LSAT 12 – Section 4 – Question 08

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Type Tags Answer
Curve Question
PT12 S4 Q08
Necessary assumption +NA
+Harder 149.171 +SubsectionMedium

This question stem is a little unusual. If you struggled to identify this as a Necessary Assumption question, think about the conditional function of the “unless.” The answer choice is the condition following the “unless,” so we could negate sufficient to say something like, “If which one of the follow answers is not assumed, then the conclusion cited does not follow.” If we contrapose this, we get, “If the conclusion cited follows, then which answer must be assumed?” This puts the answer choice in the necessary condition of the conditional. So, we know this is a necessary assumption question.

We see that there are a number of inconsistencies in a history book. From this, these scholars conclude that the author must have been drawing from multiple sources.

And that’s it. That’s the whole stimulus. This is a very simple argument: Inconsistencies, therefore multiple sources. Structurally, this is just “A therefore B.” These are very common LSAT arguments, and they have never done the work of tying the relevancy of the premise to the conclusion. And they always fail as arguments for this reason. Does the premise have anything to do with the conclusion? These arguments do not establish that connection. One assumption always necessary for these is “If A then B.” It isn’t a very interesting assumption, but it is necessary. Here, that is “If inconsistencies then multiple sources used.” Notice this is also sufficient. That can cause some alarm, but do not fear. With this particular argument structure, such an assumption will be both sufficient and necessary. They don’t have to give us this exactly, so we will still keep an open mind in the answers, but these arguments are so simplistic, they do not create much opportunity for alternatives.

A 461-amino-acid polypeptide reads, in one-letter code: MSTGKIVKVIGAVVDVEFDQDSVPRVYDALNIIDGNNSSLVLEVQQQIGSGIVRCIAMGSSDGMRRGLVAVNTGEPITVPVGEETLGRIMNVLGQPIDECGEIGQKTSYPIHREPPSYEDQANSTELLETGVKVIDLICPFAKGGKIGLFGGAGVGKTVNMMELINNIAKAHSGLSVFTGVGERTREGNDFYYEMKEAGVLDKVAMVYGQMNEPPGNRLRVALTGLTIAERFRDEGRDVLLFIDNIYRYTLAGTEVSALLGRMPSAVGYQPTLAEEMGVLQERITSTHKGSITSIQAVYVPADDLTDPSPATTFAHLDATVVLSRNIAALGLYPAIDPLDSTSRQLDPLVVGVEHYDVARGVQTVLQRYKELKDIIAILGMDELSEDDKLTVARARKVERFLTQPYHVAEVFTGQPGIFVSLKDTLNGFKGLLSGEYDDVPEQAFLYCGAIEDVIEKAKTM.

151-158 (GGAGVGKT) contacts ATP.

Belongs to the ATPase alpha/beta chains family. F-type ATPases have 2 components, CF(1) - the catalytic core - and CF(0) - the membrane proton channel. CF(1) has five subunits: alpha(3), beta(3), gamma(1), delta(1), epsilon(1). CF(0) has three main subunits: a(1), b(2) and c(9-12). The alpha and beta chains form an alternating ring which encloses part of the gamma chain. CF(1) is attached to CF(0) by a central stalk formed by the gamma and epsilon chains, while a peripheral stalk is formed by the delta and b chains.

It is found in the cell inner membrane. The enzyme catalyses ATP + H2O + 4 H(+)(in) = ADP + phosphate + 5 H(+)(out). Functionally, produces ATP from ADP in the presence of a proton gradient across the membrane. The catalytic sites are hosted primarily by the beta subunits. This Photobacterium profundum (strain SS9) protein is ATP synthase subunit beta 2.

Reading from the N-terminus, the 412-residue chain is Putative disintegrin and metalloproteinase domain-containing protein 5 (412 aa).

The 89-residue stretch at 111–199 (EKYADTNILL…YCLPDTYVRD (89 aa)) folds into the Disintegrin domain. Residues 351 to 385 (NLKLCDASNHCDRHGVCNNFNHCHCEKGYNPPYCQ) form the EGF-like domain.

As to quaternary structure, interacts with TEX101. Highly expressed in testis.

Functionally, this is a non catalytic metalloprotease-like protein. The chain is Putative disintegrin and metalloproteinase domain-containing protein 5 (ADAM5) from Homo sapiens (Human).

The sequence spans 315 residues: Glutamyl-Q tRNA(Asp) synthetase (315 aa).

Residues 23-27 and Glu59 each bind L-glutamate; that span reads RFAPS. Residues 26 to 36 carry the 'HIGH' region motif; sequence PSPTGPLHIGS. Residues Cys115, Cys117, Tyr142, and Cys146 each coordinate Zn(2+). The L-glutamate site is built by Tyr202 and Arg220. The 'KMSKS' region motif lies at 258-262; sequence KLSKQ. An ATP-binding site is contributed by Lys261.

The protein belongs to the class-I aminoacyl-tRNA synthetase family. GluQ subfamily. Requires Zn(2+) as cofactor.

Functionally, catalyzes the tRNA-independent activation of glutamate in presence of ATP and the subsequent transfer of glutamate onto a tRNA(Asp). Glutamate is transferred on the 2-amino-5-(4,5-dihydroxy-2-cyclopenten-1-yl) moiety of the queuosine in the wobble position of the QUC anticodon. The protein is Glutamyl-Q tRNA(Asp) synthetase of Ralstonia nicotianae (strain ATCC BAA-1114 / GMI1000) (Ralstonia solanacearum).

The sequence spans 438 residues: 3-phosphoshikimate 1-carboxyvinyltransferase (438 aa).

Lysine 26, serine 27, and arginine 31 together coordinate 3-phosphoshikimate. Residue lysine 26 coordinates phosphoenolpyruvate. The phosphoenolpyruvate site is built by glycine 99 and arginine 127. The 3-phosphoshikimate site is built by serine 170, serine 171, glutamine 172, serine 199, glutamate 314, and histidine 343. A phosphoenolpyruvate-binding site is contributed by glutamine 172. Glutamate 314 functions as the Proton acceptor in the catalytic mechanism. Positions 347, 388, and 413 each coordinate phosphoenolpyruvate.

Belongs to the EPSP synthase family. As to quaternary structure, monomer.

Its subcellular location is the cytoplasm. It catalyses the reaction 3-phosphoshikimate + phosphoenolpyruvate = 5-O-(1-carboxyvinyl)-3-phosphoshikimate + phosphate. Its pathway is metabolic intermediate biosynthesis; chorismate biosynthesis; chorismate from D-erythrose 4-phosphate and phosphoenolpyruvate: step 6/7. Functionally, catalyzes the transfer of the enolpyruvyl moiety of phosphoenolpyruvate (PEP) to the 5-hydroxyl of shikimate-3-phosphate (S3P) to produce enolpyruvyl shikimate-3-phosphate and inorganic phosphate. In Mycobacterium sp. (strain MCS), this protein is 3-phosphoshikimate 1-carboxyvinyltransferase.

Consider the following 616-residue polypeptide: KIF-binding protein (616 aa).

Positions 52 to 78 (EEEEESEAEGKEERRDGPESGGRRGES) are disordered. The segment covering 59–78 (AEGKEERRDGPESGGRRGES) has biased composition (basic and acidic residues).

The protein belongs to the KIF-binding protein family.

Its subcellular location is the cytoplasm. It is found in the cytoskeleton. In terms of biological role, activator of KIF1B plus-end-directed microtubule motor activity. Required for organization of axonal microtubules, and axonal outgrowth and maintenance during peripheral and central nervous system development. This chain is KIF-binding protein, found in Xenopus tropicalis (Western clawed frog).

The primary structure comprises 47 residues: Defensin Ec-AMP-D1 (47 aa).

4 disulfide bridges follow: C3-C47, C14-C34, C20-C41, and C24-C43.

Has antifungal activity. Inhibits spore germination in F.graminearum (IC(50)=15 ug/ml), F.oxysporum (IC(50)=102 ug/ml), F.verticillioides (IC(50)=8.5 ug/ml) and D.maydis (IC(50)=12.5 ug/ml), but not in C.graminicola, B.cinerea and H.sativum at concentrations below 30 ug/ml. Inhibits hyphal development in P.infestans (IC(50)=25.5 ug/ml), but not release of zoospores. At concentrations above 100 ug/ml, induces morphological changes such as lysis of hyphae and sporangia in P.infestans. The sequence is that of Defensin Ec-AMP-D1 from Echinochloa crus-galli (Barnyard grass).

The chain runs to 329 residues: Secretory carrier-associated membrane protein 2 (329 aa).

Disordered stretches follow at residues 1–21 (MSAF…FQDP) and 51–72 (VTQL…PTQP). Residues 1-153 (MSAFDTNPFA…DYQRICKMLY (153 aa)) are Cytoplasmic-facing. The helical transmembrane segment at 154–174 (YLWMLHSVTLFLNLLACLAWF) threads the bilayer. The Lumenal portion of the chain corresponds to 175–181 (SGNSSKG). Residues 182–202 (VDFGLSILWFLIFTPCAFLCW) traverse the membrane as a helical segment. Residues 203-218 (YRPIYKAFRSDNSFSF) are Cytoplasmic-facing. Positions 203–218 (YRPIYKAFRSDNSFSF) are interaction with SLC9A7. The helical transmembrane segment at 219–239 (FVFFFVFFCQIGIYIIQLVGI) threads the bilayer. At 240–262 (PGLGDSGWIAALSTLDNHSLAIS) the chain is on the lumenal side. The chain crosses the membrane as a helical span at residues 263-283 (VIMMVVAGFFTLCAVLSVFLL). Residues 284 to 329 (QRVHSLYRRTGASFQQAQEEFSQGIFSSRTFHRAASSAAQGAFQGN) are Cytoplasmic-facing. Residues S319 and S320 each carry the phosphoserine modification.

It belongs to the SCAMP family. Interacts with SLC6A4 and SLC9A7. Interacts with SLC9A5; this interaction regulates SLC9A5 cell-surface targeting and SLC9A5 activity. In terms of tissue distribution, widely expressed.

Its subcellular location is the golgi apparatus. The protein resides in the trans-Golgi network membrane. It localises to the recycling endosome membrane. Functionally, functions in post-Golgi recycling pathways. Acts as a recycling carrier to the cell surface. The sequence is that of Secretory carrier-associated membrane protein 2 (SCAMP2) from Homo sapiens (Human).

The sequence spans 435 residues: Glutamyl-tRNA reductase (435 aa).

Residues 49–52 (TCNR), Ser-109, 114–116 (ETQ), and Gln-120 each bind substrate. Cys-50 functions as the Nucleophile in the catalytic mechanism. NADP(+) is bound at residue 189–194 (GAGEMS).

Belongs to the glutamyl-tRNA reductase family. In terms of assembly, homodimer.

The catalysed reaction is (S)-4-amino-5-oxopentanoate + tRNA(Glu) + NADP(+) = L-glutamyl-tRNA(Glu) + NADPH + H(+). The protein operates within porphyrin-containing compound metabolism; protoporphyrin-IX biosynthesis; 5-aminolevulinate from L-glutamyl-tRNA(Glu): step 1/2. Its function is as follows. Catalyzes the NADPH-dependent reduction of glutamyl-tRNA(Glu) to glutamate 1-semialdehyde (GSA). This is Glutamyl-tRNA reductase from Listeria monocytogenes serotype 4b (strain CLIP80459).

Answer Choice (A) We don’t care about what authors “generally” do. Maybe they generally ignore discrepancies. Or maybe they generally convey the discrepancies and discuss the reason for the discrepancies with commentary on the likely reliability of their different sources. Who cares what they generally do or why? Not us. We care about what this one particular author actually did on this one particular occasion. Any given generality is welcome to be true, but need not be. If it doesn’t have to be true, it isn’t necessary.

Answer Choice (B) Again, this is just not something we care about. The average reader is welcome to spot these inconsistencies. They are equally welcome to overlook them. We care about the number of sources the author used, and the reader simply has nothing to do with that.

Correct Answer Choice (C) A and B tried to tell us something that does happen. This is telling us something that did not: The author did not use a single source which itself contained the inconsistencies in our author’s book. This has to be true. This is the right answer. If our author did use one source which itself contained the same inconsistencies as the book in question, then these inconsistencies need not result from inconsistencies among multiple sources. It seems quite reasonable that the inconsistencies could have resulted from the same inconsistencies from this one source.

Answer Choice (D) This is wrong for similar reasons as A and B. We do not care one way or the other if our author was aware that inconsistencies could arise. With our without their awareness, the inconsistencies arose. That’s all that really matters here. Their awareness has no bearing on the source of the inconsistencies.

Answer Choice (E) This is wrong for the exact same reason as everything else. In D, the author’s awareness of the possibility of inconsistencies doesn’t matter. Here, the author’s awareness of all the possible source materials doesn’t matter. If there was one book relevant to the subject that they didn’t know about, does that mean anything for our argument relating to the source of the inconsistencies? It does not.

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